The impulse response is the derivative of the unit-step response.

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The ramp Response

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The Response to Exponential Input: Distinct Excitation Pole

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The Response to Exponential Input: Multiplicity of Pole = 3

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The Response to Sinusoidal Input

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The input is specified by equation (5.33). The cosine function is the real part of an exponential function. Hence we first obtain the response due to the corresponding exponential function and then take its real part as the particular solution.

ole060

We can verify the solution using the notation, as shown below.

ole061

The response to the sinusoidal input is then obtained, as shown below.

ole062


The Response to A Complex Sinusoid Input

ole063

The particular solution is obtained as follows.

ole064

The zero-state response to the complex sinusoid input is then obtained, as shown below.

ole065

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CD CIRCUIT:LAPLACE TRANSFORMS APPROACH

For the same component values, the solutions are obtained using the Laplace transforms.

The Unit-Step Response

ole066


The Impulse Response

ole067


The Ramp Response

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The Response to Exponential Input: Distinct Excitation Pole

ole069


The Response to Exponential Input: Pole Multiplicity = 3

ole070


The Response to Sinusoidal Input

ole071

Equation (6.19) shows that the solution obtained using the Laplace transforms approach is the same as that obtained earlier using the differential equations approach.


The Response to Complex Sinusoid Input

ole072

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CD CIRCUIT:STATE-VARIABLE APPROACH
The Unit-Step Response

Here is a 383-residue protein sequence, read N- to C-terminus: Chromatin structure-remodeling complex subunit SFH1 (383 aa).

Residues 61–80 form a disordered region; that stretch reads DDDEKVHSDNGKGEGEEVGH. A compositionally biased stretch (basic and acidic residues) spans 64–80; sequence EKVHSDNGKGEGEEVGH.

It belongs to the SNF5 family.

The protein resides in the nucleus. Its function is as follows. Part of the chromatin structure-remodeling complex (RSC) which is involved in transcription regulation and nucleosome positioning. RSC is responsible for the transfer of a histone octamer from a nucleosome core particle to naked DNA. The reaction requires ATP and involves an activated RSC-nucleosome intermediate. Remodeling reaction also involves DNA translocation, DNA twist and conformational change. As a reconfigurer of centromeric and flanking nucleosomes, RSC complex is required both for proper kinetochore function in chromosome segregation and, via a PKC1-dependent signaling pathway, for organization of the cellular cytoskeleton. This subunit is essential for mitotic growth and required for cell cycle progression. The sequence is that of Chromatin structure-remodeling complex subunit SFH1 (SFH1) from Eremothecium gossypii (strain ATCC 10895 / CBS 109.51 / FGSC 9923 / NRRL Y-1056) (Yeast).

ole073

Equation (7.1) presents the stae equation for the critically-damped system. The A and B matrices are presented by equation (7.2).

ole074

From the characteristic equation, we get the eigenvalues. Once the eigenvalues are known, the coefficients α0 and α1 can be determined.

ole075

Equation (7.7) presents the state-transition matrix. The integral is evaluated, as shown by equations (7.8) and (7.9).

ole076

The capacitor voltage is determined as shown by equations (7.10) and (7.11).


The Impulse Response

The state-transition matrix has been already obtained, since the same component values are used.

ole077

ole078

The capacitor voltage is determined as shown by equations (7.13) and (7.14). The same expression has been obtained earlier.

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UNDER-DAMPED CIRCUIT

For the circuit in Fig. 24, the components can be selected such that it is critically-damped, and the solution can be obtained using the following techniques.

UD:DIFFERENTIAL EQUATIONS APPROACH
UD:LAPLACE TRANSFORMS APPROACH
UD:STATE TRANSITION MATRIX& STATE-VARIABLES APPROACH


UD CIRCUIT: DIFFERENTIAL EQUATIONS APPROACH

The Unit-Step Response

Given the component values and the zero initial values as stated in equation (8.1), the time-domain expressions for the capacitor voltage and the current through the circuit can be obtained as follows.

ole00

The capacitor voltage can be determined as shown below.

ole01

The complementary solution for the under-damped circuit is not repeated for other inputs. The current through the circuit can be determined as shown below.

ole02


The Impulse Response

ole03